1/144 for WW1 but 1/285 for WW2. TFL rules for both.

Dances with Clydesdales19 Nov 2017 11:39 a.m. PST

We use CY6 as well. For WWII mostly 1/285 1/300, but also quite a bit of 1/144.

Sobieski19 Nov 2017 4:22 p.m. PST

I use the same scale, but home-brew rules. My wife keeps shooting me down.

Ceterman19 Nov 2017 4:48 p.m. PST

We play 1/144 WW1 using Jump or Burn or Algy rules. I have 1/144th WW2 AC also, a lot of them painted, quite a few not. When/If I ever get em finished I plan to do some BoB stuff using Bag the Han… It is a dream, I have…

Max Schnell20 Nov 2017 8:08 a.m. PST

WW1 in 1/144!

Personal logo Yellow Admiral Supporting Member of TMP20 Nov 2017 6:29 p.m. PST

Interesting answers.

I'm not at all surprised to see several WWI 1/144 gamers. This has always seemed like the most obvious scale for this period, and all my WWI dogfight gamer friends collect in this scale. I would too, if it were one of my periods.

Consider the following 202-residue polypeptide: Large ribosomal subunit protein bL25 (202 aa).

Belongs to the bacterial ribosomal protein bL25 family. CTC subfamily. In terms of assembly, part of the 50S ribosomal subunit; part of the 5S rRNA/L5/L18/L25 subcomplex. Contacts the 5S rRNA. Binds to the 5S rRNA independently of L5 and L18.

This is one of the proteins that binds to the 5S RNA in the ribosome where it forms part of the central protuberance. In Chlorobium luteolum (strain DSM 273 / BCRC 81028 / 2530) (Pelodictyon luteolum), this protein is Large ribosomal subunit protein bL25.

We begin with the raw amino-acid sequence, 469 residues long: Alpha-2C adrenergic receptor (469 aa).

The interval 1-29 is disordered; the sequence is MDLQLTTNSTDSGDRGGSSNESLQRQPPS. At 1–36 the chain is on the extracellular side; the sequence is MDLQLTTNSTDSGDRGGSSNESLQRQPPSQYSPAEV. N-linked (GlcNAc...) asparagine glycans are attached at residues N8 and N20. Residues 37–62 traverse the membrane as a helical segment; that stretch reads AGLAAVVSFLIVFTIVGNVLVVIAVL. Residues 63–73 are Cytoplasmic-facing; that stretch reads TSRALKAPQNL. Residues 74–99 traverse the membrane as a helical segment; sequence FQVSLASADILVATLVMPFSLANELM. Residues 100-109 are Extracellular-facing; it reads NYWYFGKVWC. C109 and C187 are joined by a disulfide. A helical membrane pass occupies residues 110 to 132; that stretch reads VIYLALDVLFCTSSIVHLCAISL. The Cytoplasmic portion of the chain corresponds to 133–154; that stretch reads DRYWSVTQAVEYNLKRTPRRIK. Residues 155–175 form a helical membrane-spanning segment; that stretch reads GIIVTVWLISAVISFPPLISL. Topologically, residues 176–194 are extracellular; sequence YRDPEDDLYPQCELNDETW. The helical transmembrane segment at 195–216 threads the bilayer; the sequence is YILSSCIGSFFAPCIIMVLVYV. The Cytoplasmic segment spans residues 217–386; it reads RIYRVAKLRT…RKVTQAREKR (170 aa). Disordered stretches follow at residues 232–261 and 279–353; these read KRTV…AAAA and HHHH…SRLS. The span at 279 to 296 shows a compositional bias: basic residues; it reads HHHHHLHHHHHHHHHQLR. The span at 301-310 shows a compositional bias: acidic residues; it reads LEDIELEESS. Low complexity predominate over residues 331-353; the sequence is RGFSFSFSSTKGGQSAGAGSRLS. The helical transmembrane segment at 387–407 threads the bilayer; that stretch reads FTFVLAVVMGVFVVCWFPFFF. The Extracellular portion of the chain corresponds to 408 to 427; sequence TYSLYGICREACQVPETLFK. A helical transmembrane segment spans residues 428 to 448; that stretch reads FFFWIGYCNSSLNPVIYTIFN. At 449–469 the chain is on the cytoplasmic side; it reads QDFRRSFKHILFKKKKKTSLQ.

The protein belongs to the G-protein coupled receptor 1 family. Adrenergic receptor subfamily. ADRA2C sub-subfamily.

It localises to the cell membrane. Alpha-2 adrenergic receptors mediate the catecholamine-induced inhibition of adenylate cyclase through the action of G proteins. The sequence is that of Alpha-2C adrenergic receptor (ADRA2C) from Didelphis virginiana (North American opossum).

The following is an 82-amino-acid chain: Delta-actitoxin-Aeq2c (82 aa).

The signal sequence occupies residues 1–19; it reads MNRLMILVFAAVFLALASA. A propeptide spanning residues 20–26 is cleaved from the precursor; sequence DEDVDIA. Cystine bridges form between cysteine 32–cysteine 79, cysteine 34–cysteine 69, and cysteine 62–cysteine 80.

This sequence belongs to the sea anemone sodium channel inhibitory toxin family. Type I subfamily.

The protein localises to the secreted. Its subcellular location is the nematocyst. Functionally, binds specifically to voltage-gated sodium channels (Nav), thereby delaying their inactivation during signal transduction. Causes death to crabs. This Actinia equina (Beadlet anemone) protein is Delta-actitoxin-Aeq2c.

1/144 for WWII seems like a much tougher sell. There are a lot of nice aspects: the fighters are a nice size for viewing, building, painting, modifying, etc., and make for a really attractive 3D aerial game (our CY6 group frequently gets spectators); the pre-painted "gashapon" models by Sweet, Bandai, Takara, etc. are generally really nice models with good paint jobs; the plastic models come with clear canopies, so you can actually see a pilot inside if you paint and install one, which is a delightful little flourish; nose art is actually recognizable. However, there are also a lot of problems with gaming in this scale:

  • Many 1/144 WWII aircraft production runs tend to be small, so it can be really hard or really expensive (or both!) to build a collection with everything you want.